Monday, October 31, 2011
Although I’ve been acting for several years, and consequentially auditioning for shows, I – and I’m sure I’m not alone here – have had a fear of the age old auditioning process. It is a scary thought: to go somewhere intentionally to be judged, inspected, and digested. It can be overwhelming and even paralyzing. I decided to take Freehold’s Auditioning class because I’d never, anywhere, heard of a class focusing just on the art of auditioning before. It makes so much sense, though! There are certain things you just don’t know, until you do; it is a class specifically for the ins and outs of that process.
In my short time working with Annette Toutonghi, the instructor for the Auditioning Class, some of the things I learned seemed so obvious it was “Duh”-inducing, but once they were stated simply out loud it made so much sense. Annette told us that the auditors WANT you to SUCCEED! They want you to be the right actor for them. What a concept! I’m sure I knew this, but hearing someone in the business, who has been on both sides of the auditioning table, tell me this with full confidence was pleasing. In our first class we expressed our fears about the process. We wrote them down on a white board, discussed them – and then immediately addressed the answers to them. Mostly all the answers were straightforward, mostly along the lines of ‘be confident, be warm, and be ready to roll with the punches’.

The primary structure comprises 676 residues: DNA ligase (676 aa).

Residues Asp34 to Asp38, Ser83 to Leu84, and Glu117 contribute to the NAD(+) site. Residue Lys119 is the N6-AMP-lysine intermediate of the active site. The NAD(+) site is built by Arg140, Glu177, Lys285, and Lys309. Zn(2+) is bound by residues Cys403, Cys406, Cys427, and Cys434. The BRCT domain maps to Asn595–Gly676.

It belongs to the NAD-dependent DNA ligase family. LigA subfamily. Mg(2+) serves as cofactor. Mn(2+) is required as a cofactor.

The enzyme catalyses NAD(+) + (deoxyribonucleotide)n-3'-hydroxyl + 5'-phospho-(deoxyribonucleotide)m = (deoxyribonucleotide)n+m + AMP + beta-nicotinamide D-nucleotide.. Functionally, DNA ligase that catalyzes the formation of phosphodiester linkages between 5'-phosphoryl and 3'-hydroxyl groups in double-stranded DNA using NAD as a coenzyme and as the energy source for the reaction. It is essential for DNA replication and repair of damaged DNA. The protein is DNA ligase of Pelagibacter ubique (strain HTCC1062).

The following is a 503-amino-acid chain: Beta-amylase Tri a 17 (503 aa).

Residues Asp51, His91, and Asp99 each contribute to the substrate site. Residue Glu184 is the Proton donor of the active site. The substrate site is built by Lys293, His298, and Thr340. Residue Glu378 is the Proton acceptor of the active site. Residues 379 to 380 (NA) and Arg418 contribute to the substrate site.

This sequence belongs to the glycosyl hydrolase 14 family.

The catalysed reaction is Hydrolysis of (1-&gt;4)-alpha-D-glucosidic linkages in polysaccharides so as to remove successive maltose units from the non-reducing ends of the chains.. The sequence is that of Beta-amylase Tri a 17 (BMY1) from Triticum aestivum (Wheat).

After all the hypotheticals and theoreticals had been worked out, we began practicals. This, I think, was the most beneficial for me. Just to get the practice of coming into a room with warmth and self-assurance, going through these actions and interactions in different kinds of scenarios built my confidence way up; with every class came the opportunity to improve and come into myself comfortably.